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Rain, Sweat & Tears

10. 22. 11

For more photographs from Seoraksan, check out my Flickr.

Picture this. It’s 10 o’clock on a Friday night and you’re a couple of drinks deep. As you help two friends zip up their packs for a weekend of hiking on a beautiful mountain, you begin to regret your decision to back out. It’s going to be too crowded, you keep reminding yourself. But, every bone in your body is screaming “Go, Claire! Go!”

And so… ten minutes before my friends were to depart to catch an overnight bus to Seoraksan National Park, I threw my gold party pants on, grabbed some gear and joined them. Just like that.

After a frantic, running (and I’ll admit, somewhat drunk) commute to the bus stop, we were on the bus at 11:30 pm. We were going on the trip with Seoul Hiking Group, with, as they say, sixty of our closest friends. I attempted to sleep for a few minutes on the bus ride, which was only three and a half hours long. As we neared our destination, I could see the fog creeping in tightly around the bus and my heart raced in anticipation. Upon arrival, everyone scrambled to unload everything off of the bus while simultaneously realizing two things A) Even at the base, it was cold. and B) It was raining.

The leader of our group, Warren, warned us all to tightly strap on our ponchos and waterproof gear, as it would be incredibly cold at the top. We all looked at each other and scoffed. Cold? Rainy? No, problem.

We had no idea what we were in for.

Side note: It was now 3AM and, obviously, pitch black. As the three of us packed only minutes before leaving, we were equipped with no headlamp, no light up shoes… no lighting of any kind.

The energy in the air was frenetic as we broke up into groups of five hikers to stick with for the duration of our adventure. The base of the mountain was teeming with Koreans and other hiking groups. Do not imagine a deserted, lonely mountain here… Appropriately enough, they call Seoraksan a “moving belt” of people.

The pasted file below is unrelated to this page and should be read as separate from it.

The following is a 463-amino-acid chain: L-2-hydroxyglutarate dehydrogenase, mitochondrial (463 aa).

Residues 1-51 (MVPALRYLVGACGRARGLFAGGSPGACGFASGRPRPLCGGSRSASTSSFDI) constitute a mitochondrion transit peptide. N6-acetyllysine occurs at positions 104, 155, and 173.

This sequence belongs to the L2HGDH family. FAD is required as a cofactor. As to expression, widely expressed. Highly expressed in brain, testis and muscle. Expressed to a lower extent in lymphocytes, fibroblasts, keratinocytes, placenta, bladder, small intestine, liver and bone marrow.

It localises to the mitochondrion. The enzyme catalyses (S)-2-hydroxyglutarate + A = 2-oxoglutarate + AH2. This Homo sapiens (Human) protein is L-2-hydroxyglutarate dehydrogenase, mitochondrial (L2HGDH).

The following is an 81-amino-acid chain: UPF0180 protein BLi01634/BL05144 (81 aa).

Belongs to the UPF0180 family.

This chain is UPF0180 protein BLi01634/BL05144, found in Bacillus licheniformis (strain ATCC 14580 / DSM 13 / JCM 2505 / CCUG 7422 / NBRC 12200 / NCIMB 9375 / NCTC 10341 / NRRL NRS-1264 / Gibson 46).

All of this (unpacking, breaking up into groups) happened within minutes of getting off of the bus. Just like that, we walked through the gates of Seoraksan National Park, attempting to stick with our group through the crowd, and began our trek.

For me, the first hour was one of the hardest of the hike. The first three and a half hours  took us straight up 1,708 meters (or 5,604 feet) to the highest peak of Mt. Seorak, Daechongbong Peak. The hike began climbing up wet rocks and stairs covered in leaves. At a feverish pace, we had no choice but to keep up with the flow of Koreans moving up the mountain, at most times, in a single file. We stopped only briefly to catch our breath or to, foolishly, take off layers. We desperately struggled to catch the light of others’ headlamps to give us a glimpse of where we should put our feet. Mostly, it was keeping your head down, and putting your foot exactly where the person in front of you had, no questions asked. There was no choice but to carry on, all the while, rain pounding in your face, legs on absolute fire and gasping for breath.

When you were lucky enough to have the opportunity to lift your head from staring at the ground, desperately trying to see, you could see a trail of white ponchos and lanterns moving seamlessly up the mountain. The trail of lanterns going up and up and up in the distance was magical, if not disgustingly daunting.

Initially intent on doing a sixteen-hour hike, the first hour left me feeling like I wouldn’t even make it past the first three. Discouraged almost to the point of tears, I just couldn’t believe that we could possibly, physically or mentally, do this for another fifteen hours. It just was not feasible!

After two hours, we ran out of water. Unprepared as we were, we foolishly assumed there would be water at the base and on the initial ascent to the summit. That was a terribly false assumption. Armed with an empty camel back, we were dying. Almost unable to swallow, a fellow hiker, an amazingly kind fellow hiker, gave us a bottle of water. Without that water, I don’t know that we would have made it.

At this point, every single part of us is soaked to the core. Our shoes are heavy with water, every item in our bags is dripping and the temperature is beginning to drop. No time to stop or worry about it, up, up, up.

Three Hours. We begin to have some natural light as the sun begins to rise, although the fog and rain are so thick we can’t see anything. Shortly after the three hour mark, the trees begin to thin out and we think we’ve made it to the top. But the stairs and rocks continue onward, upward.

Reaching the summit was not only miserably cold and absurdly windy, it was also highly anticlimactic. The sky was too thick with clouds to see anything. The summit was a frantic rush of hikers trying to snap a few photos with their frozen hands before dashing to the first shelter. The wind was indescribable. I was sans gloves and, having lost one of our friends a while back and our backpack, sans my sweater and gaiter. I don’t know that I’ve ever been that cold and wet in my whole life.